Professor Louise Grandouiller
ENG – 1400
12 March 2013
What Are They Doing?
Laura Holder’s picture “Talking to Mom on Mother’s Day” does not produce any emotional response. The other pictures to choose from, are very powerful in their message, but Holder’s picture falls flatter than all the others. Two men talking on a cell phone does not give the same feeling that the other pictures purvey. In the foreground of the image, a man is talking on his cell phone. That is it. Slightly behind him, another man talking on his cell phone. In the background of the picture, there is not much else worth noting; a couple buildings, an entrance to the subway, some men talking around a truck. What exactly is so interesting about this photo? The photographer is attempting to capture what she thought was a sentimental moment. How does she even know these two men are talking to their mothers? Perhaps they are talking to their kids, or their friends, or even their fathers. Nothing about the way the men are standing or any actions they seem to be doing evokes any emotional reaction. I want to be clear, I have nothing against mother’s or talking to my mom on Mother’s Day, but there is no reason to take a picture of someone doing so. One could argue that this picture is sweet.These guys are taking time out of thei day to talk to their mothers. There is no need to take a picture and “capture the moment.” If people want to take pictures of this, why not for other situations when I am talking on the phone? Next time I see someone checking their voicemail, I’ll be sure to whip out my camera, take a picture, and submit it to the local news. It boils down to this, why take a picture, of something that happens so frequently in many places at once. Most photographs are used to seize the moment of a special event or unique action. A moment that does not always happen, a moment that is a memory one would want to remember. Everybody talks to their mothers on Mother’s...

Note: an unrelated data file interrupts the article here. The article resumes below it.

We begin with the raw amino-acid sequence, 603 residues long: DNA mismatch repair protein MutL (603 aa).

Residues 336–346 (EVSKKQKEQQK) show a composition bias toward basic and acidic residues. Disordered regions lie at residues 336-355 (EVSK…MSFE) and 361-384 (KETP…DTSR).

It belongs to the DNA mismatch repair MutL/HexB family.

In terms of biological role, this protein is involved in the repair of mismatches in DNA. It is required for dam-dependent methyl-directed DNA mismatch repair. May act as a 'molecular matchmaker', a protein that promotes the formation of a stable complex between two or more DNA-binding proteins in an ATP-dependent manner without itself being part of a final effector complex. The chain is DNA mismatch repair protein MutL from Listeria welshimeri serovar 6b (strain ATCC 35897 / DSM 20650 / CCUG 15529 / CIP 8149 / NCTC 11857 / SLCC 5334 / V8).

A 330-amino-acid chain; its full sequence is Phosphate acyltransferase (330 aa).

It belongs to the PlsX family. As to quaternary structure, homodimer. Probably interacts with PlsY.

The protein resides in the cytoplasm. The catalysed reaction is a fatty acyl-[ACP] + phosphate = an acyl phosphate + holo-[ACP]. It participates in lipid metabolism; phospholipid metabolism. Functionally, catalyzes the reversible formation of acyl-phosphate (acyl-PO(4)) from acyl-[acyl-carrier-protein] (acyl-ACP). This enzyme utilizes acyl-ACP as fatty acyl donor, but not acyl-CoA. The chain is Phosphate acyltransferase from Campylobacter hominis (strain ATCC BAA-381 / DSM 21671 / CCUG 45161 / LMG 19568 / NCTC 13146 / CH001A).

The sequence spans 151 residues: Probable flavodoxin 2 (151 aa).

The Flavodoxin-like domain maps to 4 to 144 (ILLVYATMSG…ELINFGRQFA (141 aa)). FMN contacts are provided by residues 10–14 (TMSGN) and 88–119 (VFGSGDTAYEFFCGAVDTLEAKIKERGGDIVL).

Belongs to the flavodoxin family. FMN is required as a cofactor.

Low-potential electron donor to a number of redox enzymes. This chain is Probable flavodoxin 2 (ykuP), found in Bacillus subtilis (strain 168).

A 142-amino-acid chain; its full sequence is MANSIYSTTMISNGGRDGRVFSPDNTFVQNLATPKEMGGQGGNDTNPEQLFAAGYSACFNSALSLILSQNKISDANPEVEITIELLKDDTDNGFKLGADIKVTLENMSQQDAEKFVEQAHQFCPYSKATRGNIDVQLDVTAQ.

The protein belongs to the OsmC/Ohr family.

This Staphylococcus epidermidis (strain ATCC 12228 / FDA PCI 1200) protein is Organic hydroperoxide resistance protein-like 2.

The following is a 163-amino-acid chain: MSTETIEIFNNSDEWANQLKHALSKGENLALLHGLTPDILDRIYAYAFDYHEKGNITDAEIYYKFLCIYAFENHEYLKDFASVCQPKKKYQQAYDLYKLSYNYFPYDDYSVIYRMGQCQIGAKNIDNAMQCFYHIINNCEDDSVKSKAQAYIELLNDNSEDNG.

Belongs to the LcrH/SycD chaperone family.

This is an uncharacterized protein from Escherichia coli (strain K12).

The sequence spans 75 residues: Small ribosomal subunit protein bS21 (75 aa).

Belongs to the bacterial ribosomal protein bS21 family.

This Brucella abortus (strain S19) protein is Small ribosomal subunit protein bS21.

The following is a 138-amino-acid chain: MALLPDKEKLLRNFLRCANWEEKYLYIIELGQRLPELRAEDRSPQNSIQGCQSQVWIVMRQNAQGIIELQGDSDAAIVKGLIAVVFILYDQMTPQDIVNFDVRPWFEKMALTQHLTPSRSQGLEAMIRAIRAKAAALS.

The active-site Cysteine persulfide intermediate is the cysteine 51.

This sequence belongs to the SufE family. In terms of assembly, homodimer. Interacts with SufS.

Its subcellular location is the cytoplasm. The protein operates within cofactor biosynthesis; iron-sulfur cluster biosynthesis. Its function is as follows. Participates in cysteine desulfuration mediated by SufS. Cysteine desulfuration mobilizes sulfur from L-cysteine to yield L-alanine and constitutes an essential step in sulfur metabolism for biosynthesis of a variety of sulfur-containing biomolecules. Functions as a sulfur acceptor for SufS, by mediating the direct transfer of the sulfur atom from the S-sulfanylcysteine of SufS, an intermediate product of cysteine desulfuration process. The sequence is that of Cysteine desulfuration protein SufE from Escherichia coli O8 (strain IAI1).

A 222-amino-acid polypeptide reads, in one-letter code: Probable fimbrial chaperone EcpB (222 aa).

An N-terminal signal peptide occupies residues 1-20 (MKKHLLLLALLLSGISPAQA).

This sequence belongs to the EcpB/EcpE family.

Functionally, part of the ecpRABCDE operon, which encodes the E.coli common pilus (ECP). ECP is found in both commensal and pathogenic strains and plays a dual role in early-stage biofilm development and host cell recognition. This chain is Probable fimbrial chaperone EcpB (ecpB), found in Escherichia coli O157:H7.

Cited: Holder, Laura. Talking to Mom on Mother 's Day. 2003. Photograph. Discovering Arguments. Fourth ed. Glenview: Pearson Education, 2012. 312-13. Print.
Please join StudyMode to read the full document